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The standard textbook analysis of different model selection methods, like cross-validation or validation sample, focus on their ability to estimate in-sample, conditional or expected test error. However, the other interesting question is to compare them by their ability to select the true model.**R snippets**, and kindly contributed to R-bloggers)To test this I have thought to generate data following the process y = x1 + ε and test two linear models. In the first one only intercept and parameter for x1 are estimated and in the second a random noise variable x2 is added.

I decided to compare 5-fold Cross-Validation, Adjusted R-squared and Validation Sample (with 70/30 split) methods by testing their ability to select the true model - i.e. the one without x2 variable. I run the test assuming initial sample size equal to 10, 100, 1 000 and 10 000. Here goes my code:

library

**(**boot**)**set.seed

**(**1**)**decision

**<-****function****(**n**)****{** x1

**<-**runif**(**n**)** x2

**<-**runif**(**n**)** y

**<-**x1**+**rnorm**(**n**)** train.size

**<-**round**(**0.7*****n**)** data.set

**<-**data.frame**(**x1, x2, y**)** train.data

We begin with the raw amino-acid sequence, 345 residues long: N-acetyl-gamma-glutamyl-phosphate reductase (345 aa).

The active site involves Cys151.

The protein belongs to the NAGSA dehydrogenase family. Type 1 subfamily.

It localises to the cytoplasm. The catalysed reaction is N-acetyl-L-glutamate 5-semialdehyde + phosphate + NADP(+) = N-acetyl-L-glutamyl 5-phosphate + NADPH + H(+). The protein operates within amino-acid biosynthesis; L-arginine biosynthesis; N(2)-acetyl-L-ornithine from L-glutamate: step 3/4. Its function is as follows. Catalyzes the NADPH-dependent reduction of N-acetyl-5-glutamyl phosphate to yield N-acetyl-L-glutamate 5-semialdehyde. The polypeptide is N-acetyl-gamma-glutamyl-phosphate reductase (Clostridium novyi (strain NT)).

**<-**data.set**[**1**:**train.size,**]** validation.data

**<-**data.set**[(**train.size**+**1**)****:**n,**]** formulas

**<-**list**(**y**~**x1, y**~**x1**+**x2**)** cv

**<-**arsq**<-**valid**<-**list**()****for**

**(**i

**in**1

**:**2

**)**

**{**

cv

K

**[[**i**]]****<-**cv.glm**(**data.set, glm**(**formulas**[[**i**]])**,K

**=**5**)$**delta**[**1**]** arsq

**[[**i**]]****<-**summary**(**lm**(**formulas**[[**i**]]))$**adj.r.squared valid.lm

**<-**lm**(**formulas**[[**i**]]**, data**=**train.data**)** valid

**[[**i**]]****<-**mean**((**predict**(**valid.lm, validation.data**)****-**validation.data

**$**y

**)^**2

**)**

**}**

return

**(**c**(**cv**[[**1**]]****<**cv**[[**2**]]**, arsq

**[[**1**]]****<**arsq**[[**2**]]**, valid

**[[**1**]]****<**valid**[[**2**]]))****}**

correct

**<-****function****(**n**)****{** rowMeans

**(**replicate**(**2000, decision**(**n**)))****}**

n

**<-**c**(**10, 100, 1000, 10000**)**results

**<-**sapply**(**n, correct**)**rownames

**(**results**)****<-**c**(**"CV", "adjR2", "VALID"**)**colnames

**(**results**)****<-**nprint

**(**results**)**The results are given below and are quite interesting:

10 100 1000 10000

CV 0.7260 0.6430 0.6585 0.6405

adjR2 0.3430 0.3265 0.3425 0.3035

VALID 0.6195 0.6275 0.6220 0.6240

Cross-Validation performance is the best

*but*deteriorates with sample size. Validation Sample approach performance does not change with sample size and is a bit worse than Cross-Validation. Adjusted R-squared method selects the wrong model more often than the right one.

What is interesting for me is that increasing sample size does not lead to sure selection of the true model for Cross-Validation and Validation Sample methods. And sure - for large samples the estimate of the parameter for variale x2 is near 0 so the mistake is not very significant, but I did not expect such results.

To

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